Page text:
Residents of Birchall Road south of Royalton Road in Toledo's Library Village neighborhood woke up to coating of snow that fell overnight.
Snowmobiling is not an activity one usually associates with April.
But the nearly 8 inches that covered parts of northwest Ohio today was good news for Jason Carte of Swanton.
Mr. Carte took advantage of April’s wintery gift to use his snow machine for only the second time this year.
“You don’t get this too much in April,” Mr. Carte said before roaring into a field along Wilkins Road in Swanton Township.
IN PICTURES: April snow obliterates spring
To have this much snow fall this late in the year is not an everyday occurrence.
“It is certainly rare to see that much of a snowfall from a storm in April,” Karen Clark, a senior meteorologist with the National Weather Service in Cleveland said.
The 7.8 inches were recorded at Toledo Express Airport, the official weather reporting site, according to the weather service. The April snow accumulation is second only to 12 inches that fell in Toledo in 1957. The most snow in any month previously this winter was 5.9 inches in January.
Youngsters took advantage of the April snow to go sledding at Pearson Park in Oregon.
The snow was blamed on a strengthening low-pressure system out of Canada that moved across the Great Lakes region.
The blanket of heavy, wet snow brought down power lines and made driving hazardous on area roads. Law enforcement agencies throughout the area reported numerous accidents, many involving vehicles sliding off the road or into each other. No serious injuries were reported.
Toledo Edison’s website reported scattered outages thorughout the area. As of 5:45 p.m. today, the largest outage is northeast of Waterville, affecting some 500 to 1,500 customers because of a downed tree. The utility hopes to have electricity restored to most customers by 6 p.m. Sunday.
Only one brave motorist ventured out of the parking lot in Toledo's Old West End, where snow blankets tree branches just before sunrise today.
The Lucas, Wood, and Ottawa county sheriff’s offices today declared a Level 1 snow emergency, warning that roads were hazardous because of drifting snow and ice accumulation. The Level 1 declaration, the lowest of three levels, warns drivers to proceed with caution.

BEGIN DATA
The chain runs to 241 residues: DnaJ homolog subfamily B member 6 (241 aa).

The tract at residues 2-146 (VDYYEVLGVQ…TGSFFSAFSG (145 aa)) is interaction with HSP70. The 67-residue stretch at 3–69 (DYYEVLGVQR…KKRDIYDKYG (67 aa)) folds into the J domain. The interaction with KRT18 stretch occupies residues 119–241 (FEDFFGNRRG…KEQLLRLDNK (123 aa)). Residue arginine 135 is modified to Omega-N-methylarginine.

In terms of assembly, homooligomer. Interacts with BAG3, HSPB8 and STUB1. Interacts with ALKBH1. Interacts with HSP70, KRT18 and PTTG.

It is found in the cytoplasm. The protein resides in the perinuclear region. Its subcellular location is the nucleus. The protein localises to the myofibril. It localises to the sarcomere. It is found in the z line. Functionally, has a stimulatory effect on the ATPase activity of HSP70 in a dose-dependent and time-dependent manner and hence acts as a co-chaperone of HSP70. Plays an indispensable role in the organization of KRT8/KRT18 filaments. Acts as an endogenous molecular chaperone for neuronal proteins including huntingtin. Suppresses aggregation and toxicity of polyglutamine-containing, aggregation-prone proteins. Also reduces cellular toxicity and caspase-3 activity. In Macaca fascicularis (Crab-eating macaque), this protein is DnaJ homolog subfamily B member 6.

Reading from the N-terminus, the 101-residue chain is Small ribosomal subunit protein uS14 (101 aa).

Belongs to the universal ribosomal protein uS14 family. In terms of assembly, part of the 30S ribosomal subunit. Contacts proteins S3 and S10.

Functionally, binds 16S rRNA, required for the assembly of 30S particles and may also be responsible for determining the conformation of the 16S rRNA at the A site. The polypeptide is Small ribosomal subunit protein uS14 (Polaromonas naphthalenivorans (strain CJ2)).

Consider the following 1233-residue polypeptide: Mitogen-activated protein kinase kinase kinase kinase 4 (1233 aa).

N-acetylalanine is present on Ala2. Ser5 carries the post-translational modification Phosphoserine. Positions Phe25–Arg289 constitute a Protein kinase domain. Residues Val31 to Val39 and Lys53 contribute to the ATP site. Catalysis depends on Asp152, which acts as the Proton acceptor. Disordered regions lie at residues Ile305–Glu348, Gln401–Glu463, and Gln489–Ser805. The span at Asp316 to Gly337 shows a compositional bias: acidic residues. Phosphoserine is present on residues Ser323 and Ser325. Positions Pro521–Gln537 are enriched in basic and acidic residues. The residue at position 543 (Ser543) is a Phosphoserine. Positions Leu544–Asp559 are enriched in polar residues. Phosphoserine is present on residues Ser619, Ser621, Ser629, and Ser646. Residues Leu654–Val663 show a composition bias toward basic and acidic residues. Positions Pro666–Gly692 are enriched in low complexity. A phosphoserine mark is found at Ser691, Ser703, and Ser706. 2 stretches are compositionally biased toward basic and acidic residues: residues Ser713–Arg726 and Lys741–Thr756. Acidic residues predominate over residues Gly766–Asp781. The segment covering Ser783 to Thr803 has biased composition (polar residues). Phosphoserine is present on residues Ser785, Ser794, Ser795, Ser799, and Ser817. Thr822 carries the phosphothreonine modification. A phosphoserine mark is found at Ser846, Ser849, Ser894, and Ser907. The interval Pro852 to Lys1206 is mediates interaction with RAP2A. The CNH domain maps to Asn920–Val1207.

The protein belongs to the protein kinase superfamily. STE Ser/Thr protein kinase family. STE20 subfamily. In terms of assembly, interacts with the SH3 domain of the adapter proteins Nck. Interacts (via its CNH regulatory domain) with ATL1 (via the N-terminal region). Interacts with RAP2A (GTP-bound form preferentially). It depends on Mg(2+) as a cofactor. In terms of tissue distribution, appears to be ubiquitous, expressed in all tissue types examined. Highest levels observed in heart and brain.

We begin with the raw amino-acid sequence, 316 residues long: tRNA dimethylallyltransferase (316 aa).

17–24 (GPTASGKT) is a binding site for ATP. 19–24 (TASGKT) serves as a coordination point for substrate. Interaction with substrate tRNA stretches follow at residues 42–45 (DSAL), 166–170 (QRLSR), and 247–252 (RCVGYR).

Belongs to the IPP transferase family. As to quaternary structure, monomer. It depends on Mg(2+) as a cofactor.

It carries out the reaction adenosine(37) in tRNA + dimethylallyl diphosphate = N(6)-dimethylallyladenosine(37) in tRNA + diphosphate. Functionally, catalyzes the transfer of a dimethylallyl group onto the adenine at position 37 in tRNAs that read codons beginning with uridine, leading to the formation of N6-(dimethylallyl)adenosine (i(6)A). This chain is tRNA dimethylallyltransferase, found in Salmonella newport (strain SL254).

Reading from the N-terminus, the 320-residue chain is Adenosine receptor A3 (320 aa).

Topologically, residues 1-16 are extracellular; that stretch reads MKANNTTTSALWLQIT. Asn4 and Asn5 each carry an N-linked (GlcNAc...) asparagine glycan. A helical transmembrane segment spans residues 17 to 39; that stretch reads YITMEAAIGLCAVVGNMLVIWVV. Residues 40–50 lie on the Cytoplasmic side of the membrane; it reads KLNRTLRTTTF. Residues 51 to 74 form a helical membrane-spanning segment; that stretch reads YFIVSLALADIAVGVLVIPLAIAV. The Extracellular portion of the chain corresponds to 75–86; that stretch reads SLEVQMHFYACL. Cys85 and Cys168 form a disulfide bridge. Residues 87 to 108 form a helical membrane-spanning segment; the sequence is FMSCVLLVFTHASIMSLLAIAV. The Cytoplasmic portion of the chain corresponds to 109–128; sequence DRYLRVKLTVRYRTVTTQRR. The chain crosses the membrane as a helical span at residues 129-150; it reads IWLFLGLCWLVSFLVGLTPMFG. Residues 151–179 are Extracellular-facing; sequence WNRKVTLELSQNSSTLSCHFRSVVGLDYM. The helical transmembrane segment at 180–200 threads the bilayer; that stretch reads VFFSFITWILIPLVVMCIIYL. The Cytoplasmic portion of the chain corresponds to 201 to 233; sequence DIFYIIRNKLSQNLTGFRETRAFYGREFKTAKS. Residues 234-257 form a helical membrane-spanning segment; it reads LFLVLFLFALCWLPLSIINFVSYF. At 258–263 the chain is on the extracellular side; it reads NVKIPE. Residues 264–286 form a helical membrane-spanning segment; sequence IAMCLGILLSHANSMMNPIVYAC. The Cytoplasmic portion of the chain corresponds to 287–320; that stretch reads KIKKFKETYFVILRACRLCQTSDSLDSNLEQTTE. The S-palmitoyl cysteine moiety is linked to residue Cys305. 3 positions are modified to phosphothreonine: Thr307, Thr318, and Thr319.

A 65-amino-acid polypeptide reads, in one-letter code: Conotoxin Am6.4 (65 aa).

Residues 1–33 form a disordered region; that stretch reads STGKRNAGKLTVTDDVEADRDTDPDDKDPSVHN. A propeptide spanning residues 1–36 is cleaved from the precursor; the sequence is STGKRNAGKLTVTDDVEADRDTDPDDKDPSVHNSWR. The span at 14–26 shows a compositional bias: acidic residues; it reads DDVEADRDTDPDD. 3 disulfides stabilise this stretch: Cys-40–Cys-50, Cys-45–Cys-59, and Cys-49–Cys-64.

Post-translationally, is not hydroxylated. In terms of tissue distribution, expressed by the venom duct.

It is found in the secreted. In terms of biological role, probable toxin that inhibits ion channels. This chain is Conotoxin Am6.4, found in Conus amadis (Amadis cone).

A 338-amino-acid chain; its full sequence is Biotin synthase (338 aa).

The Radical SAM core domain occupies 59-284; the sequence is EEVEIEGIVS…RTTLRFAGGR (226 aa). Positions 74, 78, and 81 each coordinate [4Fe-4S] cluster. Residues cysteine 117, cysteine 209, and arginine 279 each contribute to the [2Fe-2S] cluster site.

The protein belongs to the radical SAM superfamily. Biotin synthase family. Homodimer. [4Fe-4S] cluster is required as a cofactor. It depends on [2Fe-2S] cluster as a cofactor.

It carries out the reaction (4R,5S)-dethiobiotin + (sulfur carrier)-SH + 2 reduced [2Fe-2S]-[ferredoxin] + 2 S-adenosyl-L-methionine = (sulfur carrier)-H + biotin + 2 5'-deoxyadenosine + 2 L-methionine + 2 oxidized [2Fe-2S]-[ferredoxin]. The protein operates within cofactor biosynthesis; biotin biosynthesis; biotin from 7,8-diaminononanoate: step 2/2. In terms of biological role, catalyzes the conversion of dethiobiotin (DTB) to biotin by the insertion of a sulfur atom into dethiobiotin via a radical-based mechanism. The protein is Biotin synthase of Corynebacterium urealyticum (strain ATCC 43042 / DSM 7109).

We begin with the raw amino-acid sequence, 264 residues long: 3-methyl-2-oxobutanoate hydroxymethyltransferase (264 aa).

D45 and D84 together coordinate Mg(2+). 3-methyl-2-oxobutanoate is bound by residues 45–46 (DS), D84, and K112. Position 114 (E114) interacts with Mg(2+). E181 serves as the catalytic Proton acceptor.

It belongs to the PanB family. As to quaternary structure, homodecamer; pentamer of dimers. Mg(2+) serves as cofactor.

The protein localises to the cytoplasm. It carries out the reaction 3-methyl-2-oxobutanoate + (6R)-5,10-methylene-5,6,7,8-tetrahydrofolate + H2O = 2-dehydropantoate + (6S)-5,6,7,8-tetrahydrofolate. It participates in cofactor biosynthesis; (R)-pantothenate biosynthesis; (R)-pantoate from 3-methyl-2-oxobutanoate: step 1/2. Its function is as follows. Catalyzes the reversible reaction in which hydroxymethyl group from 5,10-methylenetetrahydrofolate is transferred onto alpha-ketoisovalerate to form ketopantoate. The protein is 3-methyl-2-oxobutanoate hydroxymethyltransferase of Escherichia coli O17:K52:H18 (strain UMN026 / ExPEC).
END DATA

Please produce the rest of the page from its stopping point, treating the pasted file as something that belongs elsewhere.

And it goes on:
However, the Ohio Turnpike and other major area roads were wet yet easily passable. By the late afternoon, advisories were cancelled.
The worst of the bad weather may be over. There are no watches or warnings currently in Northwest Ohio or Southeast Michigan. Sunday’s forecast calls for a high of 44 degrees, and any new sno accumulation would be about a half-inch. Temperatures are expected to rise each day during the week, topping out in the low 60’s by next Saturday.
Lucas County sheriff’s dispatchers reported numerous accidents, although none resulted in serious injuries.
Vincent Kibler, 8, of Samaria, Mich., struggles to push a snow ball in preparation for a big snowman at Ottawa Park in Toledo.
The weather forced several cancellations and postponements. Late Friday, the Color Run, a 5K race at the University of Toledo, was nixed and will be rescheduled, organizers said.
The Rockets’ spring football game was cancelled and will not be made up.
The Toledo Fair Housing Center’s planned celebration of diversity and equality was postponed.
The Mud Hens’ game at Fifth Third Field was also postponed some eight hours before the scheduled first pitch, and will be made up as part of a doubleheader on May 9. Toledo and Louisville still have a doubleheader scheduled to start at 1:35 p.m. Sunday.
The snowfall forecast prompted Toledo city crews to reinstall salt spreaders on trucks Friday, City Spokesman Janet Schroeder said in a statement. The Ohio Department of Transportation had its crews out overnight as well.
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